Publications by authors named "Magdoline Awad"

3 Publications

  • Page 1 of 1

The Effect of Pet Insurance on Presurgical Euthanasia of Dogs With Gastric Dilatation-Volvulus: A Novel Approach to Quantifying Economic Euthanasia in Veterinary Emergency Medicine.

Front Vet Sci 2020 8;7:590615. Epub 2020 Dec 8.

Faculty of Veterinary and Agricultural Sciences, Melbourne Veterinary School, University of Melbourne, Werribee, VIC, Australia.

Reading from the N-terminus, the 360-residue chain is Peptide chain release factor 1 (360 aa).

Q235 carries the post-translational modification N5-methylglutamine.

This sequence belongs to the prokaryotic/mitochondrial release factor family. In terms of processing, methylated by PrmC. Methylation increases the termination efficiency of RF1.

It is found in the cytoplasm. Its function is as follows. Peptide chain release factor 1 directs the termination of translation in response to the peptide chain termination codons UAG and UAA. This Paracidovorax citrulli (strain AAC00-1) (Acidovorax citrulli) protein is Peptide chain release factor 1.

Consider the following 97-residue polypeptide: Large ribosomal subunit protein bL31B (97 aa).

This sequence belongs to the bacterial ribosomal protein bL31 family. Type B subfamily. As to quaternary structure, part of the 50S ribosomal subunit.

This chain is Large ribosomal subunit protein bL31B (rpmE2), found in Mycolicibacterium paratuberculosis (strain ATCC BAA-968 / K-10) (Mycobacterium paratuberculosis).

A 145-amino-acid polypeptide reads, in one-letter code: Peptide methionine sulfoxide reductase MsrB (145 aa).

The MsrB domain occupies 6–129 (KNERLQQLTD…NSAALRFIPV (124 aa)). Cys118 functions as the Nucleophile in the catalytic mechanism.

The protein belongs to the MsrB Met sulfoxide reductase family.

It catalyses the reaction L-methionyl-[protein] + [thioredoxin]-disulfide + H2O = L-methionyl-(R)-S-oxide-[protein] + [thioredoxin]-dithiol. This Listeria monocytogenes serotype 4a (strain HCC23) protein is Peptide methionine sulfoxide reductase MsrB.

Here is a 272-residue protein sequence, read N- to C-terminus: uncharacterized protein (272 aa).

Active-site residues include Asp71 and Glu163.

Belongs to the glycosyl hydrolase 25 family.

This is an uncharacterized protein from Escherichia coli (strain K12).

Euthanasia of companion animals in veterinary emergency medicine is a common cause of death. Euthanasia is economic when it is the consequence of the pet owner's inability to afford essential treatment while a viable medical alternative to euthanasia exists. Gastric dilatation-volvulus (GDV) is an acute life-threatening emergency condition of dogs; if left untreated, rapid death is highly likely. Surgical treatment leads to survival of around 80-90% of dogs; however, such treatment is costly. Therefore, pre-surgical euthanasia may be largely economically motivated. Having pet insurance, a financial instrument to reduce the burden of unforeseen veterinary medical costs on pet owners, would be expected to abolish the risk for pre-surgical economic euthanasia. We therefore aimed to determine whether pet insurance attenuates the risk of pre-surgical economic euthanasia in dogs with GDV. Non-referred dogs ( = 260) with GDV and known insurance status seen at 24 emergency clinics over a 2-year period were included. Relevant data (e.g., insurance status, age, comorbidities, outcome) were retrospectively extracted from a pet insurer's claim records (insured animals) or from electronic medical records of participating hospitals (non-insured animals). Forty-one percent of dogs (106 of 260 dogs) did not survive to hospital discharge; 82 (77%) of non-survivors died before surgery, all through euthanasia. The pre-surgical euthanasia rate was 10% in insured and 37% in non-insured dogs ( < 0.001). When adjusted for the effect of age, deposit size, comorbidities, and blood lactate concentration, the absence of insurance increased the odds of pre-surgical euthanasia by a factor of 7.4 (95% CI 2.0 to 37; = 0.002). Of dogs undergoing surgery, 86% survived to hospital discharge. Overall, 80% of insured animals and 53% of non-insured animals survived to hospital discharge ( < 0.001). Thus, insurance was associated with a marked decrease in risk of pre-surgical euthanasia indicating that the cause of pre-surgical euthanasia of dogs with GDV is predominantly economic in nature. The rate of pre-surgical euthanasia in dogs with GDV may emerge as a suitable marker to quantify economic decision making of pet owners and to measure the impact of financial interventions aimed at mitigating economic duress associated with cost of veterinary emergency care.